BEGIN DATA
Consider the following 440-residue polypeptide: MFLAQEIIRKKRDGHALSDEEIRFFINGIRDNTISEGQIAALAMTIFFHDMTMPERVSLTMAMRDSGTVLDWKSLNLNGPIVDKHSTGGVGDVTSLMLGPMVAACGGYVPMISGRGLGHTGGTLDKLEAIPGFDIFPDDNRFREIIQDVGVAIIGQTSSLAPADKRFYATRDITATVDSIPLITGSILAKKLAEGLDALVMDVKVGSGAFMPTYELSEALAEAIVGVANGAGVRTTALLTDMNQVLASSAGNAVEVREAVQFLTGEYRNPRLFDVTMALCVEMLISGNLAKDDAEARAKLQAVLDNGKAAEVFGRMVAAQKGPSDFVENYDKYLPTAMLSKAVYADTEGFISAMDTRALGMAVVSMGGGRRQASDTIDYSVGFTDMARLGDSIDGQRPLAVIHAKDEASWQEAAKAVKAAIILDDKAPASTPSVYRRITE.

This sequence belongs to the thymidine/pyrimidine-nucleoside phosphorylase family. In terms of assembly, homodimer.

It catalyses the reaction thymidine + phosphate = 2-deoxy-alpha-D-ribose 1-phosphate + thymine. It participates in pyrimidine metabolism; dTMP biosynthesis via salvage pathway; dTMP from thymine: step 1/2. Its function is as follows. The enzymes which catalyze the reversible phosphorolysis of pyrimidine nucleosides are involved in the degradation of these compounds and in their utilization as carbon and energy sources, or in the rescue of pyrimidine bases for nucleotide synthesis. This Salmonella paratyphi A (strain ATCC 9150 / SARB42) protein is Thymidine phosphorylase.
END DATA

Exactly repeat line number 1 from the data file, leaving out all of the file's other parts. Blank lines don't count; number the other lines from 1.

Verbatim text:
Consider the following 440-residue polypeptide: MFLAQEIIRKKRDGHALSDEEIRFFINGIRDNTISEGQIAALAMTIFFHDMTMPERVSLTMAMRDSGTVLDWKSLNLNGPIVDKHSTGGVGDVTSLMLGPMVAACGGYVPMISGRGLGHTGGTLDKLEAIPGFDIFPDDNRFREIIQDVGVAIIGQTSSLAPADKRFYATRDITATVDSIPLITGSILAKKLAEGLDALVMDVKVGSGAFMPTYELSEALAEAIVGVANGAGVRTTALLTDMNQVLASSAGNAVEVREAVQFLTGEYRNPRLFDVTMALCVEMLISGNLAKDDAEARAKLQAVLDNGKAAEVFGRMVAAQKGPSDFVENYDKYLPTAMLSKAVYADTEGFISAMDTRALGMAVVSMGGGRRQASDTIDYSVGFTDMARLGDSIDGQRPLAVIHAKDEASWQEAAKAVKAAIILDDKAPASTPSVYRRITE.